Also in the realm of music, audiences flocked to Hamer Hall for the Melbourne Symphony Orchestra’s haunting live score of Paul Thomas Anderson’s There Will Be Blood and composer/filmmaker Michel Chion’s lecture and concert were sold out almost immediately. Hear My Eyes – events that marry a film with live interpretation of its score – once again delivered with René Laloux’s psychedelic romp Fantastic Planet soundtracked from the balcony of the Comedy Theatre by Melbourne’s own Krakatau.
While Denis Côté’s A Skin So Soft didn’t garner much interest from punters, it was definitely one of the standouts for me: an intimate portrayal of strength and muscle building practices.
Audiences also laughed and squirmed in equal measure for Michael Haneke’s Happy Endand were charmed by Agnès Varda and JR’s Faces, Places and Olivier Babinet’s excellent doco about French teens, Swagger.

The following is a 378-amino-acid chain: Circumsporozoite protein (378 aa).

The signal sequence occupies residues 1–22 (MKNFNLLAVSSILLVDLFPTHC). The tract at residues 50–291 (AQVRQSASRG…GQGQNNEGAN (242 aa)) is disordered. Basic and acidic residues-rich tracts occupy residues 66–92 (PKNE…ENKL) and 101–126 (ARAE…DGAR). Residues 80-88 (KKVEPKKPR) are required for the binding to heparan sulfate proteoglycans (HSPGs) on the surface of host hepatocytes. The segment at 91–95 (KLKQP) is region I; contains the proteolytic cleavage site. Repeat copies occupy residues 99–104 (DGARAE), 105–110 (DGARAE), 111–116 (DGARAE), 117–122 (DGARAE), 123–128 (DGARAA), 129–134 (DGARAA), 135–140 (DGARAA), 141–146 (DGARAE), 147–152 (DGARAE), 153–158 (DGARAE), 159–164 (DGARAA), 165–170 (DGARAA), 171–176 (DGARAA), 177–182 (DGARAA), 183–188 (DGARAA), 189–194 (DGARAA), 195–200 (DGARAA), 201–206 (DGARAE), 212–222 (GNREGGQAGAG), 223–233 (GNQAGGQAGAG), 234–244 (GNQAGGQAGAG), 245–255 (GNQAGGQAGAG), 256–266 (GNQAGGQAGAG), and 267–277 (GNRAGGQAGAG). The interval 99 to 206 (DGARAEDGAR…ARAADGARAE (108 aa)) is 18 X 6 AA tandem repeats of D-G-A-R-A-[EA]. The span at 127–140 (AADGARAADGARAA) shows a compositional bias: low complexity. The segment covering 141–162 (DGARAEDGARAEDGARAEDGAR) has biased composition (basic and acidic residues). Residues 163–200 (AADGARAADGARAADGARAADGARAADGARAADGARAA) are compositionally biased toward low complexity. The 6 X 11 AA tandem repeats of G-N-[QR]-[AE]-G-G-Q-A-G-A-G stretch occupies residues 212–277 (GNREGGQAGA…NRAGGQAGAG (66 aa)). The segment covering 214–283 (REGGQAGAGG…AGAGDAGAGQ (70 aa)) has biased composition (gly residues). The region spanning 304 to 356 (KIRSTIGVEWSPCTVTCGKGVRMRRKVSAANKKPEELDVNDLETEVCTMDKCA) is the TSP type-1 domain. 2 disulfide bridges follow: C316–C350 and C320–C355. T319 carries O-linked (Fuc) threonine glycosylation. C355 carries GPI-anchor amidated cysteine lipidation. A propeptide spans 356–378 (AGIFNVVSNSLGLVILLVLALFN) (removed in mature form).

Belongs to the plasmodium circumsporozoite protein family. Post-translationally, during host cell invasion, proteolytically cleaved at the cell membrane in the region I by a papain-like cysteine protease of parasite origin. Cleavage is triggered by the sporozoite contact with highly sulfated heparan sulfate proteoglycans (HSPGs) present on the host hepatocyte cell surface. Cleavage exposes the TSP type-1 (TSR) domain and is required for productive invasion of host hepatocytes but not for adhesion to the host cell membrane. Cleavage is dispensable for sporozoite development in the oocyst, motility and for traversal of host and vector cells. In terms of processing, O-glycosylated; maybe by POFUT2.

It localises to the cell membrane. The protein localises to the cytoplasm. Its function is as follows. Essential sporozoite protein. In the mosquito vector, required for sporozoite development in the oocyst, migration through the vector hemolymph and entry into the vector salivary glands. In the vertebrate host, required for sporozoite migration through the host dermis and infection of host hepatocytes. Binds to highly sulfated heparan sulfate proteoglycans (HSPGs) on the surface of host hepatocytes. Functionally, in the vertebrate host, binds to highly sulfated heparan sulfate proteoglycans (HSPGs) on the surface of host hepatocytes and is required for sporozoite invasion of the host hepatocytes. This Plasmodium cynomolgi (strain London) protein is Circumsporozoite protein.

Storks, swan songs and sexual tension
Co-curated by Alexandra Heller-Nicholas and presented in association with the National Film and Sound Archive, the festival’s Pioneering Women retrospective offered a triumphant selection of important films directed by women in the 1980s and 1990s, including Ann Turner’s Celia and Laurie McInnes’ Broken Highway.
I was very pleased to see João Pedro Rodrigues’ The Ornithologist, which sees a young ornithologist researching black storks get lost in an enchanted forest in northern Portugal. I have been following his career since To Die Like a Man and he is one of the more interesting queer filmmakers working today.
Michael Haneke’s Happy End offered a self-aware critique of familial alienation that, while intellectually interesting, was a quite an unenjoyable experience. Abbas Kiarostami’s 24 Frames, was sadly the low point of the festival for me. The exploration of “cinema’s bare essentials: image and time” presented 24 tableaux, which grew increasingly more tiresome. Kiarostami was known for preferring films that put audiences to sleep. In this regard, he would have been very pleased with my response to 24 Frames.